SHOP STATS: TNT Auto Body and Service Location: Glade Hill, Virginia Operator: Tara and Tim Wall Average Monthly Car Count:58 Staff Size:14 Shop Size: 10,000 square feet DRPs: 0 Annual Revenue: $1.1 million
1. Rising Up From Humble Beginnings
It’s no exaggeration to say Tim Wall started his career in the collision repair business from humble beginnings. He graduated high school in 1992, and while attending school completed its auto body program. After graduating, he worked at a few dealerships before getting the opportunity to work as a technician at Advanced Collision in Attica, New York, where the shop’s owner, Jim Cooley, mentored and trained him. Wall eventually became what he describes as a “working manager.”
In 2001, Wall and his wife, Tara, made a fateful decision to attend a two-year bible college in Franklin College, Virginia, where he worked side jobs to make ends meet until the two graduated.
“I had a homemade tent made out of 2x4s and plastic that was inside a barn that I rented from a guy. I’d do just about everything from painting tractors to fixing farm equipment,” he says. “Back then, I was still figuring out what I wanted to do as a career, but I’d always had an interest in doing collision work. I remember that I had a cardboard box that would hold two gallons of primer, and I had a few other hand tools in there and that was my toolbox.”
In 2002, the Walls rented a body shop that was part of a larger salvage repair business. The 1,200-square-feet shop could fit approximately four cars at a time and housed a frame machine and a homemade paint booth that was basically a cinder block room with an overhead door, which Wall jokes was a huge upgrade from his tent.
“We eventually built a little office on the side of it, and spent the next six years there,” he says. “We had DRPs there for State Farm and AllState, and got started in the business and really worked hard to build our clientele.”
While Tim ran the shop, Tara took control of the business side, handling finances, payroll, taxes, etc. Wall notes that the TNT name stands for Tara and Tim, making sure to add that the first ‘T’ in the name stands for Tara, not Tim.
2. A Groundbreaking Worth the Wait
In 2008, the Walls built a new facility directly on three acres across the street from the building they’d been working in. When deciding to build, Tim says he wanted to keep the shop small, but it was Tara who encouraged him to increase the shop’s size.
The process wasn’t an easy one, and Tim says the first time he went to a local bank looking for a loan, he was in for a surprise. “I went in there looking to borrow a few hundred thousand dollars and I couldn’t even put up a building for collateral, and I basically got laughed out of the bank,” he says.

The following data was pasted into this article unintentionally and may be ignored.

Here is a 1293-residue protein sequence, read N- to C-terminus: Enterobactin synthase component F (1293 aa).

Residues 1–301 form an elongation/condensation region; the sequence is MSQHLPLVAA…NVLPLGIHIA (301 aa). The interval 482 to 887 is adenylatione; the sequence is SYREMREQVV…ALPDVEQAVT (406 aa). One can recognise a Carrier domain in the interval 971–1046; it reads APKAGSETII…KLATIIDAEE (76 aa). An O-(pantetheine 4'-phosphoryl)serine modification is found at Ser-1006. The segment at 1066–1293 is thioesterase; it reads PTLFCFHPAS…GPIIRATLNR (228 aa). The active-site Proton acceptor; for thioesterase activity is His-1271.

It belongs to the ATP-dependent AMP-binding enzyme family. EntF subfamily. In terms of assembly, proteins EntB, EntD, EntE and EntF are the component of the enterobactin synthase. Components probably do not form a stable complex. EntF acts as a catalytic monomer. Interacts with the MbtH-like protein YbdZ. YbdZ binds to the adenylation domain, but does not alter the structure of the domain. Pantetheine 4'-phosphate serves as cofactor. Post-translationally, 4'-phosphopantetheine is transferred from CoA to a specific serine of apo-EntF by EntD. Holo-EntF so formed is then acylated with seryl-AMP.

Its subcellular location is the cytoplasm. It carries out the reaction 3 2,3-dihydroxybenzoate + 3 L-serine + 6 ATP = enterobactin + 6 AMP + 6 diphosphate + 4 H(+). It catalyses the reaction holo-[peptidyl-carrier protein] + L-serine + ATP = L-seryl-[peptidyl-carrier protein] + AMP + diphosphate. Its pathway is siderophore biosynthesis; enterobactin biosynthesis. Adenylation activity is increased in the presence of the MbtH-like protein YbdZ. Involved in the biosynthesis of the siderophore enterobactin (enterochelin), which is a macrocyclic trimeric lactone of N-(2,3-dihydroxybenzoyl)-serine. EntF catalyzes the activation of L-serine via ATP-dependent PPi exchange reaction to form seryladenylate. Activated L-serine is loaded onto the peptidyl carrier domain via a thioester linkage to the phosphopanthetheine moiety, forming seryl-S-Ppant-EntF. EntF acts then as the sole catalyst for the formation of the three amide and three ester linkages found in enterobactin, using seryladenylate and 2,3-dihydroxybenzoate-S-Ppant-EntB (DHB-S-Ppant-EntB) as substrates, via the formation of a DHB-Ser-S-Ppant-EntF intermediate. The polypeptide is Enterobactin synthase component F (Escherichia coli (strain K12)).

A few months later, Wall went back to the same bank with a solid business plan in hand, and this time he and Tara’s prayers were answered when the loan was approved. When the family had its grand opening, the shop was 6,000 square feet. Wall says sales tripled the first year in the new facility. Since then, they’ve added on twice to the building, bringing the current total to 10,000 square feet.
The pair had their logo redesigned, and their distinctive green and white color scheme was the result of their use of waterborne paint and its benefits to the environment, compared to solvent-based paints.
“We were definitely one of the first shops in our area that switched to that type of paint, and I tell everyone it’s not lime green and it’s not neon green, it’s TNT green,” he says.
The front of the shop is designed to be customer friendly, with plenty of comfortable seating, a fireplace and entertainment options for visitors. Next to the customer area is a counter with two workstations for the shop’s CSRs.
The shop floor is designed with an efficient workflow in mind, where cars come through one of two stalls, which are located back-to-back. Essentially, the design is set up like an assembly line, with different stations for measuring, disassembly, etc.
“We have it set up so the cars come through and then drive straight out; it’s designed so you don’t have to back a car out,” he says.
3. A Family Business
The Walls are the proud parents of seven children, two of whom have gotten heavily involved in the business.
Wall spends a lot of his time now working on a salvage yard he recently purchased, and has passed on a lot of the day-to-day body shop responsibilities onto his son, Andrew. His daughter Abby is focusing her time learning about the salvage business.
“To be honest, if Andrew didn’t have so much interest in the body shop side of the business, I might be looking for a buyer,” he says. “But he really wants to run with the shop so it’s great to see my children diving head-first into the business, and I love the fact that we truly have a family-run business.”